• Ledger Nano S. This was used maybe two or three times, was never dropped or anything like that. One of the buttons just did not work when it was taken out of storage for testing, and apparently this is not an unknown problem. I contacted them about returning the device for a replacement, but it was more hassle than it was worth.
  • Ledger Blue. When this device displays the payment address from the transaction it is signing, for confirmation, it on many occasions has shown screen distortions directly over the address and nowhere else! If the address cannot be seen, then it becomes only a mild improvement over the somewhat pointless Digital Bitbox USB key.

Limitations

  • The existing ElectrumSV code for these wallets claim it can only have one payment output. This means that if the user tries to pay to multiple addresses with one transaction, how the Ledger will behave is undefined.
  • The existing ElectrumSV code for these wallets claim it can only have one change output per transaction. This means that if ElectrumSV uses more than one change address, the Ledger will say “What is this strange address you are paying to, do you recognise it?” And the user will probably complain their wallet is broken as they won’t have any idea where it comes from.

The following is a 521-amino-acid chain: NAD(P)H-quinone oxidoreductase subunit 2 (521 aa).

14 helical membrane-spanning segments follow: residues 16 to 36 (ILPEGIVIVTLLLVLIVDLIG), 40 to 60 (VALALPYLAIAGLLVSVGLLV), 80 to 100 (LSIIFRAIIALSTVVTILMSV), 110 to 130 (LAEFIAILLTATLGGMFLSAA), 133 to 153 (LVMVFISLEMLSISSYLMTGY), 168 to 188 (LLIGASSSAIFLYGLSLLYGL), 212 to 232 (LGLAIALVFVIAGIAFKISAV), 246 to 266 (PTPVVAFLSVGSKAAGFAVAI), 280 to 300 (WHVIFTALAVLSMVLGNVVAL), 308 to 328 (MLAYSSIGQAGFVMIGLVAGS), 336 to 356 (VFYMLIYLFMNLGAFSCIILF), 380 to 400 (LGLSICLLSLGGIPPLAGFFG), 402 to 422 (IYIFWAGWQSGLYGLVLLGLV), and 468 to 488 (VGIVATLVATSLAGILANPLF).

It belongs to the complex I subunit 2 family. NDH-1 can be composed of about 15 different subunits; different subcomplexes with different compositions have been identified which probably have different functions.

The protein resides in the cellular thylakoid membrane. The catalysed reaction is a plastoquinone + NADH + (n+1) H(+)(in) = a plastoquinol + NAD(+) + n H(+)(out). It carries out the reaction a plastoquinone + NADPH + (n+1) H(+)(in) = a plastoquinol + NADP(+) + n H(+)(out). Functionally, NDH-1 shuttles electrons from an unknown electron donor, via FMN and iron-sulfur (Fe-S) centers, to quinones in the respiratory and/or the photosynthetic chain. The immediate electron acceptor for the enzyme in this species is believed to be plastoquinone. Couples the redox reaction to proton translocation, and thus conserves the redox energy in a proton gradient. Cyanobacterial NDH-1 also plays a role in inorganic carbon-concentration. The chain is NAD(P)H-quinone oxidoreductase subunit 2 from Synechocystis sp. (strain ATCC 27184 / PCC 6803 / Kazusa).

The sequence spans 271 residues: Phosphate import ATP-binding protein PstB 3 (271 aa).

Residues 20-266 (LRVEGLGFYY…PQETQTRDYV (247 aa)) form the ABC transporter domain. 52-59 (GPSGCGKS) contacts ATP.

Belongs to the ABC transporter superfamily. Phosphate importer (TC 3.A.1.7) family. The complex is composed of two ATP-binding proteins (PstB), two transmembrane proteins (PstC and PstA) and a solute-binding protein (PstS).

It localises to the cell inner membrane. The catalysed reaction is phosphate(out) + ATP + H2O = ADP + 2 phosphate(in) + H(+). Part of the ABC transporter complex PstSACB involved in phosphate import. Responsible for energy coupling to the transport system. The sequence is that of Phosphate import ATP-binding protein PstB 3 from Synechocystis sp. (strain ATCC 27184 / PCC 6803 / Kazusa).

Trezor

It is an awkward process to get a Trezor hardware wallet working with ElectrumSV, requiring a firmware downgrade. It also does not support Bitcoin SV and usage appears as if one was using Bitcoin Cash. Keepkey is based on the Trezor source code and does support Bitcoin SV.

Device — Trezor Model T

The latest firmware (version 2.3.1) of this device is from June 2020. It is incompatible with ElectrumSV. It is however reported that 2.3.0 does work and that the problem with 2.3.1 is due to a faulty release, and that with the next it should be compatible with ElectrumSV again.

Downgrading Trezor firmware is reported to wipe the device, which makes sense, so make sure you backed up your seed words and this will not cause any loss of funds. Bernhard Müller has kindly written up a guide for users who need assistance in downgrading the firmware.

User guide — signing with this device

If you have set up your Trezor Model T with a normal set of seed words, this guide is for you. However, if your device is set up with Shamir secret sharing (you will know if you did this) then you can make use of Bernhard Müller’s guide on that topic.

Unlike the Keepkey and Trezor Model One, the Trezor Model T is unlocked on the Trezor Model T device itself and not in ElectrumSV. The user taps to unlock the device.

Unlock your Trezor Model T first.

Before the device can be used to sign, the user has to tap their PIN on the touch screen. This is a lot easier than the unlocking indirectly in ElectrumSV.

Enter your pin on the Trezor Model T touch screen.